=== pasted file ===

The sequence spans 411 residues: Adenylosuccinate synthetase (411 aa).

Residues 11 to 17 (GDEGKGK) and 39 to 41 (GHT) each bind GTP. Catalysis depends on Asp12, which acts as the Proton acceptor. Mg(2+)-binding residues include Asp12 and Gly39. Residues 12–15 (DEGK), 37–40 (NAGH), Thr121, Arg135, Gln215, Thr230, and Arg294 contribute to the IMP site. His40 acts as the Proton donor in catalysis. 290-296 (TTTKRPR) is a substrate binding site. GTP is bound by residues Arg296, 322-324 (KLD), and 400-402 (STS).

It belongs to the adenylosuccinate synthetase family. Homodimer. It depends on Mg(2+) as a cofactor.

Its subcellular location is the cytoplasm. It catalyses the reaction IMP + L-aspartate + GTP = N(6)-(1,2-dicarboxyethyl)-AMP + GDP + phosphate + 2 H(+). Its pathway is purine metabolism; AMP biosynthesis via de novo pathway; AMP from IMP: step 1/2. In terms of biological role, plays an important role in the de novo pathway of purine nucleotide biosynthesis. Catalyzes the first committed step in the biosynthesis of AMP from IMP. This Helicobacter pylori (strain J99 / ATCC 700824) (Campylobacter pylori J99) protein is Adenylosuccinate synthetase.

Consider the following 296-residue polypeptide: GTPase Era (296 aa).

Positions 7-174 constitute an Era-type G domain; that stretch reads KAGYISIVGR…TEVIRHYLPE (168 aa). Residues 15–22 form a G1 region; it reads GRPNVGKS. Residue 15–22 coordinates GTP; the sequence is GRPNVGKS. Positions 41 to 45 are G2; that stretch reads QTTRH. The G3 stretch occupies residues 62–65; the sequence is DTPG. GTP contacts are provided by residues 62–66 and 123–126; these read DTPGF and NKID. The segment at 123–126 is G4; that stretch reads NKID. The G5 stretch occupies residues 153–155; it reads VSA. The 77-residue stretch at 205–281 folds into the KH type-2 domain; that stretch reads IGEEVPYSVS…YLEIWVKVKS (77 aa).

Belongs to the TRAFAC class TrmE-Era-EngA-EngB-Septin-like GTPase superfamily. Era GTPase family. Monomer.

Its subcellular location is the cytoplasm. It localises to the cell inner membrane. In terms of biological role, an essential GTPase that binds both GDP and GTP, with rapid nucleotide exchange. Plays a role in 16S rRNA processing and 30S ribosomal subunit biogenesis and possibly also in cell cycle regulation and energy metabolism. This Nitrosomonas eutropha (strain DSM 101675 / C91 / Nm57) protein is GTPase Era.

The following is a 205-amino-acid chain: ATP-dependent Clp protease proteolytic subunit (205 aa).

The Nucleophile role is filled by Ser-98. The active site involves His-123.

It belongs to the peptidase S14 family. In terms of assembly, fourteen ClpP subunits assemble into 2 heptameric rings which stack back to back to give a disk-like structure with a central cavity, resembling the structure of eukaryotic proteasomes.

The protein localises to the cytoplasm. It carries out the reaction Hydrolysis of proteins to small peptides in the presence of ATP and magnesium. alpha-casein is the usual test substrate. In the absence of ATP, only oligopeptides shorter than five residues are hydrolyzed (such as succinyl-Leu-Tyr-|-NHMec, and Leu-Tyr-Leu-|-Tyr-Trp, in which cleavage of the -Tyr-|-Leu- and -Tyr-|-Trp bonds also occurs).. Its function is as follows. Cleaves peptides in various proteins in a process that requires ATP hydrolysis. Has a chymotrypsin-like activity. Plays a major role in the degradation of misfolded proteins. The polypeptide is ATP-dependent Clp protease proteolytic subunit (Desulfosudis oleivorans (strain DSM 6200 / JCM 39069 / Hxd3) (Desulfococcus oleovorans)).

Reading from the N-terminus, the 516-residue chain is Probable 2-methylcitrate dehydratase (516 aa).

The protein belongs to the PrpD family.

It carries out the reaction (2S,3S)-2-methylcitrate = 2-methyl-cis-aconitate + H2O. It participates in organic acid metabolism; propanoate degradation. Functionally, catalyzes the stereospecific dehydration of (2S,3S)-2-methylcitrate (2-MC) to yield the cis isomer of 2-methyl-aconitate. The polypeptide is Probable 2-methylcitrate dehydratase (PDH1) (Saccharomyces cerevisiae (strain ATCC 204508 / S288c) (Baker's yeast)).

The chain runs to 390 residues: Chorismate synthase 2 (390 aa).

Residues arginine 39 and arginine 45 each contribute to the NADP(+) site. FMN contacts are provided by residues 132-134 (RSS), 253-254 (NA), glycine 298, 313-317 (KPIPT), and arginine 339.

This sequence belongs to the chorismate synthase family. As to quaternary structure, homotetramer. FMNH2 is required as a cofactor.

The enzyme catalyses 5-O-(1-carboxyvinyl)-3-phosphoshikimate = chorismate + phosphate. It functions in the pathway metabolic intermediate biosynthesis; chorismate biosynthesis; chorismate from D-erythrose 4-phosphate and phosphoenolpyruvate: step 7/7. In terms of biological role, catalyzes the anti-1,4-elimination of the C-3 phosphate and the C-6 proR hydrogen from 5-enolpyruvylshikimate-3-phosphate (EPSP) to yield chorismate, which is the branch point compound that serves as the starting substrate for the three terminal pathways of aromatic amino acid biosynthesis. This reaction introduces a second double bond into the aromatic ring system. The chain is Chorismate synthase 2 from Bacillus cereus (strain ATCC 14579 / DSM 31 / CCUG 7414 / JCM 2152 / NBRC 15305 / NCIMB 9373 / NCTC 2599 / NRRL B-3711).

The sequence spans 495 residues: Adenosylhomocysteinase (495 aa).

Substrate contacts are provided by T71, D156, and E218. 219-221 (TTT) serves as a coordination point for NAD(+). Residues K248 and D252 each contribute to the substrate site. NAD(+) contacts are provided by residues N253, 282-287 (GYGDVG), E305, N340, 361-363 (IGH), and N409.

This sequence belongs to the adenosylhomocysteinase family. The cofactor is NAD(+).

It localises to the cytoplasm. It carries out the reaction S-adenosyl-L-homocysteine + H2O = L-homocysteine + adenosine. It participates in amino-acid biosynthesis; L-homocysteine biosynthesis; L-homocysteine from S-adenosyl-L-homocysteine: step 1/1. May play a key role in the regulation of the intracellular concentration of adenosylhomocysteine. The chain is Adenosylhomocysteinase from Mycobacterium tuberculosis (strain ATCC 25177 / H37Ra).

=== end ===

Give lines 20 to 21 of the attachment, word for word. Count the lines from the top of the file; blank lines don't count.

The sequence spans 495 residues: Adenosylhomocysteinase (495 aa).

Substrate contacts are provided by T71, D156, and E218. 219-221 (TTT) serves as a coordination point for NAD(+). Residues K248 and D252 each contribute to the substrate site. NAD(+) contacts are provided by residues N253, 282-287 (GYGDVG), E305, N340, 361-363 (IGH), and N409.